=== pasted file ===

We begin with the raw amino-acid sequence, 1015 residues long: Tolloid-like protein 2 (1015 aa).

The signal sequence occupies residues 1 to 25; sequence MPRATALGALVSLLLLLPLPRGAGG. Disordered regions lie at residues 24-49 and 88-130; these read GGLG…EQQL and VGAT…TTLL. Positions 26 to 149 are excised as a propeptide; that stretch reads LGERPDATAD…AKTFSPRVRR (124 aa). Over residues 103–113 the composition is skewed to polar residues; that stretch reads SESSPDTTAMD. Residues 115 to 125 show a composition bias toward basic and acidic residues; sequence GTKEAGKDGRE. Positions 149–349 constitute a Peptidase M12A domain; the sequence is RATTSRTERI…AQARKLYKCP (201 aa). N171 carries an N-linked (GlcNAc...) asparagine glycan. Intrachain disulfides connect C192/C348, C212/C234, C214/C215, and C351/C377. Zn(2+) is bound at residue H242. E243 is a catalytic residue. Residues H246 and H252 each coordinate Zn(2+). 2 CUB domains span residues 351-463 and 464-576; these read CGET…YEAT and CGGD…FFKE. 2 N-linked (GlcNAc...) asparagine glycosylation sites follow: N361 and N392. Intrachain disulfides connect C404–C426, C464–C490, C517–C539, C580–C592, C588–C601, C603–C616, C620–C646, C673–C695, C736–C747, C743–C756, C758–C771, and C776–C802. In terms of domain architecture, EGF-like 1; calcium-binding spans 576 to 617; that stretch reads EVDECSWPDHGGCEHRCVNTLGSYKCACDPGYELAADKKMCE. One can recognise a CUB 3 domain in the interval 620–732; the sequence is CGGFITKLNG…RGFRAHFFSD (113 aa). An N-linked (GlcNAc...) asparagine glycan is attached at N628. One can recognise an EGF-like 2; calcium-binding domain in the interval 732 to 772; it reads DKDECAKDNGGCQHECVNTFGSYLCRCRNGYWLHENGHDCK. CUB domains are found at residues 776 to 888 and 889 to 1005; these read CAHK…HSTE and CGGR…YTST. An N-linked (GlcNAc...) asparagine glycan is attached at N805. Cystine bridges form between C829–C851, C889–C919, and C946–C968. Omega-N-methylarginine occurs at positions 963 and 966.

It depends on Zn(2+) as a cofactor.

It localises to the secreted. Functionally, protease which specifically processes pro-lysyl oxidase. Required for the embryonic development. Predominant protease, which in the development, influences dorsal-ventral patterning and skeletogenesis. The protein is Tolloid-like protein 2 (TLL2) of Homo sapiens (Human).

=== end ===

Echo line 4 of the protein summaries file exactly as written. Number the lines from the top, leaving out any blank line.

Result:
It localises to the secreted. Functionally, protease which specifically processes pro-lysyl oxidase. Required for the embryonic development. Predominant protease, which in the development, influences dorsal-ventral patterning and skeletogenesis. The protein is Tolloid-like protein 2 (TLL2) of Homo sapiens (Human).